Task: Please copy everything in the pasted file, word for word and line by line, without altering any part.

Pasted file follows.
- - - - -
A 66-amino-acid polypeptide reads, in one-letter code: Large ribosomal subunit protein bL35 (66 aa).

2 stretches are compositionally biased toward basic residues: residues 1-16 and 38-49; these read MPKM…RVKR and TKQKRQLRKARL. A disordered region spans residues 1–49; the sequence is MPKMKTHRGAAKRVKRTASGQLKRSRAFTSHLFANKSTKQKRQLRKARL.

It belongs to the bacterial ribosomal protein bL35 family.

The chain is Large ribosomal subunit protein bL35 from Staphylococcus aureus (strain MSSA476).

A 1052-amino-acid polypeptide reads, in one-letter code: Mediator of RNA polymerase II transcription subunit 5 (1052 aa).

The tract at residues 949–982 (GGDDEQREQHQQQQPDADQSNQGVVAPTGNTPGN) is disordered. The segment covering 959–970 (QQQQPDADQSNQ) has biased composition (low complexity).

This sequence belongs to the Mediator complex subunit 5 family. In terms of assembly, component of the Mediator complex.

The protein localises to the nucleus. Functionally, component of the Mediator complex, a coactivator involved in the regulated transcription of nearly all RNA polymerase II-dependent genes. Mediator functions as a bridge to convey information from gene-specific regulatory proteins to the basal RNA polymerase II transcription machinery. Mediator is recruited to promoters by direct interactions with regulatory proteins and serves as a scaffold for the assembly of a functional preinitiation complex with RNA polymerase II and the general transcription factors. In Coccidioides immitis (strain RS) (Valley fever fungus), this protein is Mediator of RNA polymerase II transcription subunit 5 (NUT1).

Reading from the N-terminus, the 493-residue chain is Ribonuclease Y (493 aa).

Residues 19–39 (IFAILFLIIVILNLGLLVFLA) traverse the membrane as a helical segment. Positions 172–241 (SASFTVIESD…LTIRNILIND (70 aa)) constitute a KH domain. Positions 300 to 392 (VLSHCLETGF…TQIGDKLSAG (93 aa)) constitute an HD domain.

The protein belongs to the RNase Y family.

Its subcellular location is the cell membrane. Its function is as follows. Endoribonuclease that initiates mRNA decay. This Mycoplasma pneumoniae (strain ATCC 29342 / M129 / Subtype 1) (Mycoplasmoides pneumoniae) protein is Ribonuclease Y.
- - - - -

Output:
A 66-amino-acid polypeptide reads, in one-letter code: Large ribosomal subunit protein bL35 (66 aa).

2 stretches are compositionally biased toward basic residues: residues 1-16 and 38-49; these read MPKM…RVKR and TKQKRQLRKARL. A disordered region spans residues 1–49; the sequence is MPKMKTHRGAAKRVKRTASGQLKRSRAFTSHLFANKSTKQKRQLRKARL.

It belongs to the bacterial ribosomal protein bL35 family.

The chain is Large ribosomal subunit protein bL35 from Staphylococcus aureus (strain MSSA476).

A 1052-amino-acid polypeptide reads, in one-letter code: Mediator of RNA polymerase II transcription subunit 5 (1052 aa).

The tract at residues 949–982 (GGDDEQREQHQQQQPDADQSNQGVVAPTGNTPGN) is disordered. The segment covering 959–970 (QQQQPDADQSNQ) has biased composition (low complexity).

This sequence belongs to the Mediator complex subunit 5 family. In terms of assembly, component of the Mediator complex.

The protein localises to the nucleus. Functionally, component of the Mediator complex, a coactivator involved in the regulated transcription of nearly all RNA polymerase II-dependent genes. Mediator functions as a bridge to convey information from gene-specific regulatory proteins to the basal RNA polymerase II transcription machinery. Mediator is recruited to promoters by direct interactions with regulatory proteins and serves as a scaffold for the assembly of a functional preinitiation complex with RNA polymerase II and the general transcription factors. In Coccidioides immitis (strain RS) (Valley fever fungus), this protein is Mediator of RNA polymerase II transcription subunit 5 (NUT1).

Reading from the N-terminus, the 493-residue chain is Ribonuclease Y (493 aa).

Residues 19–39 (IFAILFLIIVILNLGLLVFLA) traverse the membrane as a helical segment. Positions 172–241 (SASFTVIESD…LTIRNILIND (70 aa)) constitute a KH domain. Positions 300 to 392 (VLSHCLETGF…TQIGDKLSAG (93 aa)) constitute an HD domain.

The protein belongs to the RNase Y family.

Its subcellular location is the cell membrane. Its function is as follows. Endoribonuclease that initiates mRNA decay. This Mycoplasma pneumoniae (strain ATCC 29342 / M129 / Subtype 1) (Mycoplasmoides pneumoniae) protein is Ribonuclease Y.